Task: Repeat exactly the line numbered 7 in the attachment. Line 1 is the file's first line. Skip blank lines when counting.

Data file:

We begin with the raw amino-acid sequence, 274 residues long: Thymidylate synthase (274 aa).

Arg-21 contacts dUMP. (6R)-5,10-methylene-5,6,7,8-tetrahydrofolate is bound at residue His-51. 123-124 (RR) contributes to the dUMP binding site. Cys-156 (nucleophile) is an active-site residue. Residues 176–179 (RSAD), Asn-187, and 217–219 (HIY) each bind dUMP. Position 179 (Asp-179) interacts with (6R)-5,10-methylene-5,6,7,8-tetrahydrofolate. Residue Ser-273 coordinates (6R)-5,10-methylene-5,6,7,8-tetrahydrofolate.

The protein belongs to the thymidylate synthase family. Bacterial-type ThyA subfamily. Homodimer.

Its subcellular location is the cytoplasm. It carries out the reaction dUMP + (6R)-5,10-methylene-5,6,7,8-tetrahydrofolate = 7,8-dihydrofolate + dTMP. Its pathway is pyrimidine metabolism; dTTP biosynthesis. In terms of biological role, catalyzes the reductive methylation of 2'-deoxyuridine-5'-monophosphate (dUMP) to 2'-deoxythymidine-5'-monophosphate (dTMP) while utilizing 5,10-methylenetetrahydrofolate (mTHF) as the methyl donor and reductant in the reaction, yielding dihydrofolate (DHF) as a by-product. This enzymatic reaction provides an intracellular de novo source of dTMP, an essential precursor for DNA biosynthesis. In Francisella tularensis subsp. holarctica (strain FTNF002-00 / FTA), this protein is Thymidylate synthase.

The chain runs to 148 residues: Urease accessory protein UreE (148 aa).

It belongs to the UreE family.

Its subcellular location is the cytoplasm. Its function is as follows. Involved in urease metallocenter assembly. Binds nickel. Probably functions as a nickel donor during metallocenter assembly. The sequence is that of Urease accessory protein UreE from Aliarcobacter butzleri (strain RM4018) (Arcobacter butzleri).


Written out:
Its subcellular location is the cytoplasm. Its function is as follows. Involved in urease metallocenter assembly. Binds nickel. Probably functions as a nickel donor during metallocenter assembly. The sequence is that of Urease accessory protein UreE from Aliarcobacter butzleri (strain RM4018) (Arcobacter butzleri).